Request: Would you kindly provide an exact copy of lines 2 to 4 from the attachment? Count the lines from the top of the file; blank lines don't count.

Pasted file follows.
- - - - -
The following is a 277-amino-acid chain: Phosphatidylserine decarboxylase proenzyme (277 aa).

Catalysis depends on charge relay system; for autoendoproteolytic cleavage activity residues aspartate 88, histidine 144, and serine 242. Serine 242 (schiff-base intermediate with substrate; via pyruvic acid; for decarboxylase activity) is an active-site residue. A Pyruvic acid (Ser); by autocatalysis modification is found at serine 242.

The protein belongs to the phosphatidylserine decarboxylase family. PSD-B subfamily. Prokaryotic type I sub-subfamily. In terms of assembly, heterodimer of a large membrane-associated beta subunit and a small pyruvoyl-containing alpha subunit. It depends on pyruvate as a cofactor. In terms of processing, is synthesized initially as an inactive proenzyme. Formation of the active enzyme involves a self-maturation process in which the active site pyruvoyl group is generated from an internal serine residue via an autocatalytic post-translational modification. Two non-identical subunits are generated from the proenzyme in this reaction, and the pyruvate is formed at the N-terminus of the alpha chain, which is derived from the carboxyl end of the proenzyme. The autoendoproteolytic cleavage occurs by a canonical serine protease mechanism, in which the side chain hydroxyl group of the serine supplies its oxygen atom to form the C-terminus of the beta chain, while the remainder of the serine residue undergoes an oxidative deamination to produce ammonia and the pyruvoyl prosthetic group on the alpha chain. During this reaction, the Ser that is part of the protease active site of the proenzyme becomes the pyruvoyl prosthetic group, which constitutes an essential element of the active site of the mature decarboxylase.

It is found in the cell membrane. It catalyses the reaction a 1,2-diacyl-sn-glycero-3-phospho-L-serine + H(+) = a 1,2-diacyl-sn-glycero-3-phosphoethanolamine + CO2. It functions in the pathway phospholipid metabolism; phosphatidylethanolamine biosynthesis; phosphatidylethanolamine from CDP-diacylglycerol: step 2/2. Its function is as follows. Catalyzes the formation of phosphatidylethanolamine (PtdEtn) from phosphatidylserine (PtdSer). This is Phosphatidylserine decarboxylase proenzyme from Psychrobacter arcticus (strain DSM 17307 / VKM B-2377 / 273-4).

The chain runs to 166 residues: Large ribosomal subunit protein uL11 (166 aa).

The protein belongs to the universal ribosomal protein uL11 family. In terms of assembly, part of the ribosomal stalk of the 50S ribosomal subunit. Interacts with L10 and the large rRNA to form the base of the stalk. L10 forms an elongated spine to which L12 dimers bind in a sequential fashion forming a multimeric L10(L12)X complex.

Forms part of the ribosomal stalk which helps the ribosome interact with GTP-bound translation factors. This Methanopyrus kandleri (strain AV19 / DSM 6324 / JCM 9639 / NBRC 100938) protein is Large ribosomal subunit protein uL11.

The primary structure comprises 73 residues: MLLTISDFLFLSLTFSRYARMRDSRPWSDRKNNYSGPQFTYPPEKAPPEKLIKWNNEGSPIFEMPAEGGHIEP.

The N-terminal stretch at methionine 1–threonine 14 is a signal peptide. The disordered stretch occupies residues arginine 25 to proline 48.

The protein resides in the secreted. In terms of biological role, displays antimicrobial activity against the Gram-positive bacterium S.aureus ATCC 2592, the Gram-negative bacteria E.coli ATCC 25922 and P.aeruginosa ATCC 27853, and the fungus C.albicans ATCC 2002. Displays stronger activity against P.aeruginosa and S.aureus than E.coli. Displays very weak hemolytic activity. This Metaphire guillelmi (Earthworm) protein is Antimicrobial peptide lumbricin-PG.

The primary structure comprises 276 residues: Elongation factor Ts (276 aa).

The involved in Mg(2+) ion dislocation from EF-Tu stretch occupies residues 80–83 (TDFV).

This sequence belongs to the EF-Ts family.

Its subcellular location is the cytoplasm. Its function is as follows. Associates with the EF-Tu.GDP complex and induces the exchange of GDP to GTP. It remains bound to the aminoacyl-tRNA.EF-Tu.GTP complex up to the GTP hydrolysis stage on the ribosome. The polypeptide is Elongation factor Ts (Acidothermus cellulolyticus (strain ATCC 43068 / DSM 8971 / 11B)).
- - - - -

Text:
Catalysis depends on charge relay system; for autoendoproteolytic cleavage activity residues aspartate 88, histidine 144, and serine 242. Serine 242 (schiff-base intermediate with substrate; via pyruvic acid; for decarboxylase activity) is an active-site residue. A Pyruvic acid (Ser); by autocatalysis modification is found at serine 242.

The protein belongs to the phosphatidylserine decarboxylase family. PSD-B subfamily. Prokaryotic type I sub-subfamily. In terms of assembly, heterodimer of a large membrane-associated beta subunit and a small pyruvoyl-containing alpha subunit. It depends on pyruvate as a cofactor. In terms of processing, is synthesized initially as an inactive proenzyme. Formation of the active enzyme involves a self-maturation process in which the active site pyruvoyl group is generated from an internal serine residue via an autocatalytic post-translational modification. Two non-identical subunits are generated from the proenzyme in this reaction, and the pyruvate is formed at the N-terminus of the alpha chain, which is derived from the carboxyl end of the proenzyme. The autoendoproteolytic cleavage occurs by a canonical serine protease mechanism, in which the side chain hydroxyl group of the serine supplies its oxygen atom to form the C-terminus of the beta chain, while the remainder of the serine residue undergoes an oxidative deamination to produce ammonia and the pyruvoyl prosthetic group on the alpha chain. During this reaction, the Ser that is part of the protease active site of the proenzyme becomes the pyruvoyl prosthetic group, which constitutes an essential element of the active site of the mature decarboxylase.

It is found in the cell membrane. It catalyses the reaction a 1,2-diacyl-sn-glycero-3-phospho-L-serine + H(+) = a 1,2-diacyl-sn-glycero-3-phosphoethanolamine + CO2. It functions in the pathway phospholipid metabolism; phosphatidylethanolamine biosynthesis; phosphatidylethanolamine from CDP-diacylglycerol: step 2/2. Its function is as follows. Catalyzes the formation of phosphatidylethanolamine (PtdEtn) from phosphatidylserine (PtdSer). This is Phosphatidylserine decarboxylase proenzyme from Psychrobacter arcticus (strain DSM 17307 / VKM B-2377 / 273-4).